SME Debt or equity finance?

Many forms of finance can be relevant for SMEs. In the broadest terms, SMEs can access two key sources of business finance: debt or equity.

Debt finance requires a steady income stream to meet interest payments, and often requires “collateral” to be provided, against which the loan is secured. Providers of debt financing face a risk that borrowers will not pay them back in full. If borrowers do pay them back in full, they receive a fixed return as agreed at the outset of the loan, with no further upside from outperformance. Providers of debt finance are therefore only willing to bear a certain level of risk when financing businesses.

Equity finance does not demand the meeting of regular interest repayments. Equity investors are instead exposed to potential open-ended capital growth (i.e. they have unlimited upside potential, unlike a debt financer), but may equally lose some, or all, of their investment. Equity finance is therefore better suited to higher risk situations.

Businesses with limited certainty over future cashflow or short or non-existent track-records of delivering profits typically carry more risk (particularly if they have no assets to offer as security) and therefore are less suited to high levels of debt financing. However, even businesses that have a good track record may not be as suited to debt finance as they may think.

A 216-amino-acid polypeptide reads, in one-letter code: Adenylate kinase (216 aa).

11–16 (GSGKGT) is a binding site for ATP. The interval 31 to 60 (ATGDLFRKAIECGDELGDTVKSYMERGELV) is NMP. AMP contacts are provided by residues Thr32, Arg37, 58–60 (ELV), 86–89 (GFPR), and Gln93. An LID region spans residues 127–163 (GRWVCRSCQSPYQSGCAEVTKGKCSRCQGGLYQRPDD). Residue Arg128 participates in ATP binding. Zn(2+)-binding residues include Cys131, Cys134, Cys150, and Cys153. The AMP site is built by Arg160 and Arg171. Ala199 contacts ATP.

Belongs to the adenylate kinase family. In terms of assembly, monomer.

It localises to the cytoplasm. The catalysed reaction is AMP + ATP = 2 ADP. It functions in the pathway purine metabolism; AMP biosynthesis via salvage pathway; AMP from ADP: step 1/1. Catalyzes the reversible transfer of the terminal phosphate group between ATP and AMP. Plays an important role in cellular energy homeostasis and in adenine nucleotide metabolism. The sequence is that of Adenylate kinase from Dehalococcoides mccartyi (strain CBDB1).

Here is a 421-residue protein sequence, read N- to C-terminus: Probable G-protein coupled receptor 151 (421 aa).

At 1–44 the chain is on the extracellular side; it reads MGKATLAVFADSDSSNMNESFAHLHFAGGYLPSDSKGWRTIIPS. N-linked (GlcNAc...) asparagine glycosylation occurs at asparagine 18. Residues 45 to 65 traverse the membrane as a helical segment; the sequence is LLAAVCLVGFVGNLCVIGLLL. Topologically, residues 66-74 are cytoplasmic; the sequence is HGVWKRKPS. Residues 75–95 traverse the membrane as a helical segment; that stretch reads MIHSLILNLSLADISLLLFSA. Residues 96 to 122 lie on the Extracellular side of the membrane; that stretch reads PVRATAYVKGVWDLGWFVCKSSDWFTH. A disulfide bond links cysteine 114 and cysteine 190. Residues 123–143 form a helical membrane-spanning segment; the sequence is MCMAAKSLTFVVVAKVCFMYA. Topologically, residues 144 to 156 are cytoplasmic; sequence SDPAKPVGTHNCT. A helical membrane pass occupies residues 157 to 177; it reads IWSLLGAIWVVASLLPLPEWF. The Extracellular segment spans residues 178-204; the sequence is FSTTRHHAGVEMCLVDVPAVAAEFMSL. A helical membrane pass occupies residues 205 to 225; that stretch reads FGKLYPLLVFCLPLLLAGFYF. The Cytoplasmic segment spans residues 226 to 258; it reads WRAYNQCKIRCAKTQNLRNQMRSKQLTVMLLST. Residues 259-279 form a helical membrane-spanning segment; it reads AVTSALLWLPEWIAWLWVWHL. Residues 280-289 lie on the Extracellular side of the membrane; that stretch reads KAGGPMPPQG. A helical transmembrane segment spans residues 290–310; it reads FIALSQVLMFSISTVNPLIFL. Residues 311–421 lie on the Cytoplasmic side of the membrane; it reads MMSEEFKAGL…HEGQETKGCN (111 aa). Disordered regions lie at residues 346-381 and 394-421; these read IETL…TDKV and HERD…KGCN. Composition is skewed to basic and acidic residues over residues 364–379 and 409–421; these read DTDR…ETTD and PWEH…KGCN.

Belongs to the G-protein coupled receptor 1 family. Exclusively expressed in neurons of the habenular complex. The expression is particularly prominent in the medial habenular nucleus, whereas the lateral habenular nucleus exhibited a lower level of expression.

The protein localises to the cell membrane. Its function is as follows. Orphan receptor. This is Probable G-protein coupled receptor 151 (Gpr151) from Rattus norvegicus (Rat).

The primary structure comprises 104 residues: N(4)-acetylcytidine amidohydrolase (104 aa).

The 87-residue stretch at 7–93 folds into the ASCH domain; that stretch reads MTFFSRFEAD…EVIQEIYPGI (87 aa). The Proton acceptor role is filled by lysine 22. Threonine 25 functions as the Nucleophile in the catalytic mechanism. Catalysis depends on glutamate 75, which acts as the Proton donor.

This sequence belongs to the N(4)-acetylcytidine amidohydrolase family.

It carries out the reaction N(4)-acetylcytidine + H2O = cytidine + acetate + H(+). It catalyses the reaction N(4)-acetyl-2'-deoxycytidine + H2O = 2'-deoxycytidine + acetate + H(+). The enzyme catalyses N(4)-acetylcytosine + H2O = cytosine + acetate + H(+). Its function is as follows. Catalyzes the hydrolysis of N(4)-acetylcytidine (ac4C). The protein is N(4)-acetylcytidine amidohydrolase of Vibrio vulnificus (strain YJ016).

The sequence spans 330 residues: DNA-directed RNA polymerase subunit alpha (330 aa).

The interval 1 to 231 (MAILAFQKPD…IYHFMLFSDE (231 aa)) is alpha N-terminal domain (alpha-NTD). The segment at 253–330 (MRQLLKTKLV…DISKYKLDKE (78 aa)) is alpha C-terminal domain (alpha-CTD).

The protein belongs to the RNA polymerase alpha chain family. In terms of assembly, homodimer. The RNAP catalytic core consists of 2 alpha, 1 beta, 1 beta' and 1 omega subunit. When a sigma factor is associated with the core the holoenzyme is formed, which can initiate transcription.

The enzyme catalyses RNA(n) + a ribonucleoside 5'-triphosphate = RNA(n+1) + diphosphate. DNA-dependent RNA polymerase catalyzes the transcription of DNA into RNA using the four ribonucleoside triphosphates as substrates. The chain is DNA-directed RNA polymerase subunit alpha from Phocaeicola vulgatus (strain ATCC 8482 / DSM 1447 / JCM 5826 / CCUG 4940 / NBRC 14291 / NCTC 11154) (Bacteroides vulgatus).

For example, in the run-up to the recent financial crisis, rising property prices were used to justify high levels of debt where an injection of equity would often have been more appropriate. The collapse of property values has wiped out much of the equity that was on SME balance sheets pre crisis. Many SMEs who borrowed against properties valued at the peak of the market have found themselves with loans that they are struggling to refinance, as the value of the property has decreased so much. Banks are no longer prepared to finance at high Loan-To-Value ratios, and expectations of SMEs therefore need to be re-set.

Working capital provides another example. Working capital is defined as equity used to finance the operational needs of the business. The level of working capital that a firm holds is one of the most important strategic decisions that it has to make. SME owners that invest equity into their businesses to cover seasonal peaks and troughs can be more confident that the business will survive, as the business will not have any problems with liquidity. However, this safety comes at a cost: short term borrowing would normally be cheaper than the “cost” of equity to fund the troughs.

Banks looking to lend prudently, as well as SME owners looking to borrow prudently, should do so with a full understanding of the risks and trade-offs such as those outlined above. This requires a higher quality dialogue between the lender and borrower than that which has been the norm in the market to date.

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